June 24, 2015, marks the 444th Foundation Day of the City of Manila. The Presidential Communications Development and Strategic Planning Office (PCDSPO) joins the commemoration by publishing a special webpage that examines its rich precolonial past, its evolution from a walled city to a megacity, and the significance of the Ultramar—symbol of the city the Spaniards once heralded as the Distinguished and Ever Loyal.
The first coat of arms for the Philippines was that of the City of Manila granted by King Philip II of Spain on March 20, 1596.
“By these presents I assign, as the special coat-of-arms of the said city of Manila in the Filipinas Islands, a shield which shall have in the center of its upper part a golden castle on a red field, closed by a blue door and windows, and which shall be surmounted by a crown; and in the lower half on a blue field a half lion and half dolphin of silver, armed and langued gules—that is to say, with red nails and tongue. The said lion shall hold in his paw a sword with guard and hilt. This coat-of-arms shall be made similar to the accompanying shield, painted as is indicated above. I bestow these arms upon the said city of Manila, as its own, and as its appointed and recognized device, so that it may and shall bear and place them upon its banners, “shields, seals, flags, and standards, and in all other parts and places desired and considered fitting, according to, and following the same form and manner as the other cities of my kingdoms to which I have given arms and device place and possess them.”
The backdrop at the signing of the Comprehensive Agreement on the Bangsamoro is feathered doves converging on the Seal of the President of the Philippines. This iconography is vital, not just politically, but visually for the general public, not only to represent the ongoing and long-sought often peace process, brokered by the national government, to our kin Moros in their ancestral lands in Mindanao, but four centuries of the iconography of authority; the heraldic sea-lion of Manila dating to 1596.
If we break it down the backdrop has several distinct visuals: the doves of peace (the modern branding of which we owe to the genius of the Spanish artist Pablo Picasso, who made it the popular symbol of peace after World War II), and the Seal of the President which is composed of the following symbols: round shield, its name, the golden Philippine sun and three stars, the equilateral triangle, and and at the center of gravity, the very curious gilded creature wielding a sword called the heraldic sea-lion.
The sea lion, in classical heraldry, is defined as half-lion on the upper part, and half-dolphin (a fish in the classical tradition) on the lower part. It has been the single, constant, identifying symbol of the governing authority of the Philippines since the Spanish conquest, originally part of heraldic blazon of the Coat of Arms of Manila under a Spanish Royal Grant of 1596. And adopted on May 30 of that year.
By 1609, Antonio Morga would describe it as follows:
“His Majesty Philip the Second, our sovereign, gave the name of New Kingdom of Castile, of which by his royal privilege, he made the city of Manila the capital, giving to it, as a special favor among others, a coat of arms with a crown, chosen and appointed by his royal person, which is scutcheon divided across, and in the upper part of a castle on the red field, and in the lower part a lion of gold, crowned and rampant, with a naked sword in the dexter hand, and half the body in the shape of a dolphin upon the waters of the sea, signifying that the Spaniards passed over them with arms to conquer this kingdom for the crown of Castile.”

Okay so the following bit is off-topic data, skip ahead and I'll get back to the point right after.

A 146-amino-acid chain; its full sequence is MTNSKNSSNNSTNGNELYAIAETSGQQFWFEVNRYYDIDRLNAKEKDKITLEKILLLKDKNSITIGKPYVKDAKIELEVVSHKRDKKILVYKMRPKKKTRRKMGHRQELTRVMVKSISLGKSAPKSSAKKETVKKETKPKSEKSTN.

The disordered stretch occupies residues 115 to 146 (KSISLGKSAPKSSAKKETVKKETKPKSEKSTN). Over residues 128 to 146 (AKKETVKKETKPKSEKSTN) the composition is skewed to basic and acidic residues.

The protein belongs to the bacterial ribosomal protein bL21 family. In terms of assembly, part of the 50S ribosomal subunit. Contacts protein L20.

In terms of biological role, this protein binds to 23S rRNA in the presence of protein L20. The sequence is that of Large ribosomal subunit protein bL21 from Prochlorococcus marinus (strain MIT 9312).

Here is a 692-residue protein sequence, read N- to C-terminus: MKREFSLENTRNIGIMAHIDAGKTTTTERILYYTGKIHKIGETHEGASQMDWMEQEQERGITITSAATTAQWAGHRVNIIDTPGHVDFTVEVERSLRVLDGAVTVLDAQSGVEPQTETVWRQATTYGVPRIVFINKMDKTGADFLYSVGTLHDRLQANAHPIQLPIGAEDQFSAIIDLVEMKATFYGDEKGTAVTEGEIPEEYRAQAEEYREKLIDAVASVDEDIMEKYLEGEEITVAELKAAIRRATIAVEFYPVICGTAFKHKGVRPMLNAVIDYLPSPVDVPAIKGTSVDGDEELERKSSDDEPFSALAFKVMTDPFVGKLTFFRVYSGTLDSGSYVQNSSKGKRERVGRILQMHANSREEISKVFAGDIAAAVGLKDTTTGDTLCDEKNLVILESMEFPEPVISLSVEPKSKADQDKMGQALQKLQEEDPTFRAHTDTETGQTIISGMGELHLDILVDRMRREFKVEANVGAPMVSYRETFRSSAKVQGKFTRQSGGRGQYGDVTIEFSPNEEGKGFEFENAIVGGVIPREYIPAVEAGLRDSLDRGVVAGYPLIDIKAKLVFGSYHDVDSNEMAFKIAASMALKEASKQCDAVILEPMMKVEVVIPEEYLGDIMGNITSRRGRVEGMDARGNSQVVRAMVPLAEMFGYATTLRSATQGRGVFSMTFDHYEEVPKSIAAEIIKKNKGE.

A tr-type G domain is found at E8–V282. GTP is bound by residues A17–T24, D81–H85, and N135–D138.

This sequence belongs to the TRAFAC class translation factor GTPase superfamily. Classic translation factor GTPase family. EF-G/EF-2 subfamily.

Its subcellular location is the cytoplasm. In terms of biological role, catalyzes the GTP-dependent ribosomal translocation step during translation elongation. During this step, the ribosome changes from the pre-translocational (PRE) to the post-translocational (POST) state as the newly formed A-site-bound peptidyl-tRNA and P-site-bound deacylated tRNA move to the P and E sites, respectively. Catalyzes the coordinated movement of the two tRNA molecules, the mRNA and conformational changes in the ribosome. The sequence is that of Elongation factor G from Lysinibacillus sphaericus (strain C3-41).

In terms of its basic elements–the castle, later, a tower, to represent Castile, and the silver sea lion to represent Spain–the coat of arms of Manila remained consistent; only in some details would it change over time. For example, it gained, then lost, a crown for the sea lion and, similarly, a crown for the tower, after this came to replace the original representation of a castle.
The Katipunan and the First Philippine Republic had neither nostalgia nor use for the symbols of the Spanish monarchy; it dispensed with European style heraldry altogether, preferring the iconography of the revolutionary traditions and movements of France and the Americans. Its symbols would be, therefore, the revolutionary sun and three stars, and the equilateral triangle of Masonry.
But Manila, bestowed the motto of noble and ever-loyal, indeed remained such; the enclave of a beleaguered and besieged Spanish imperium, handed over, in a last outburst of colonial spite, directly to the Americans in order to prevent Filipinos from savoring the conquest –indeed, reconquest—of their prehispanic city.
It would be under the Americans that the coat of arms of Manila would again come into prominence during the Insular and Commonwealth governments albeit with the American Eagle as its crest, replacing the crown of royal rule from Madrid. It was made the focal point for the coat of arms of the Philippine Islands, and, in modified form, made part of the coat of arms for the Commonwealth of the Philippines.
Before the outbreak of World War II, a revision of the national coat of arms eliminated the symbols of Manila, in an effort to revert to the revolutionary symbols of the First Republic. But this was rejected in turn and led to the return of the centuries-old ultramar called the sea-lion. The independence of the Philippines on July 4, 1946 led to a new coat of arms that tried to incorporate both colonial regimes (American and Spanish) as Philippine symbols: but here, the American bald eagle was joined by the lion rampant of the Kingdom of Leon, banishing the sea-lion.
In 1947, however, the creation of a coat of arms for the presidency led to the revival of the sea-lion, which has become the defining symbol of the presidency.
Ultramar, as the sea-lion is historically called, in Latin means ultra: from beyond, mar: the sea, connotes the various far-flung Spanish possessions, from across the Atlantic in the New World of the Americas, and West of the Pacific, that was called Las Islas Filipinas, which extended to what is now Guam, the Caroline Islands and the Marianas, from the sixteenth century towards the twilight of the nineteenth century. The depiction of the half-lion, half-fish symbol followed the classical tradition of iconography and heraldry, with the lion represented the lands of the Kingdom of Spain, whose might extended across the Atlantic and Pacific Oceans in a vast Spanish Empire. “As above, so below” was a dictum of the classical tradition, that what is found in the heavens, is also found in the land, and what is in the land, therefore in the seas. The dictum is present in ancient and institutional religions, philosophy, and the aesthetic principles of classical art. Another term for it was decorum which signified what was “fitting”. There is fitting behavior in given circumstances, a fitting style of speech for given occasions and of course also fitting subjects for given contexts. This dictum and iconographic decorum has never been more evident in the Arab-influenced prehispanic Philippines than the Moro iconographic motif of the buraq, the mythical, hybrid and sphinx-like horse that carried the Prophet Mohammed to heaven. In counterpoint, the Roman Catholic See of Manila has for its coat of arms, a variant of the 16th century Spanish arms of Manila, tower instead of castle, with three, not two windows, with the sea-lion holding a cross instead of a sword.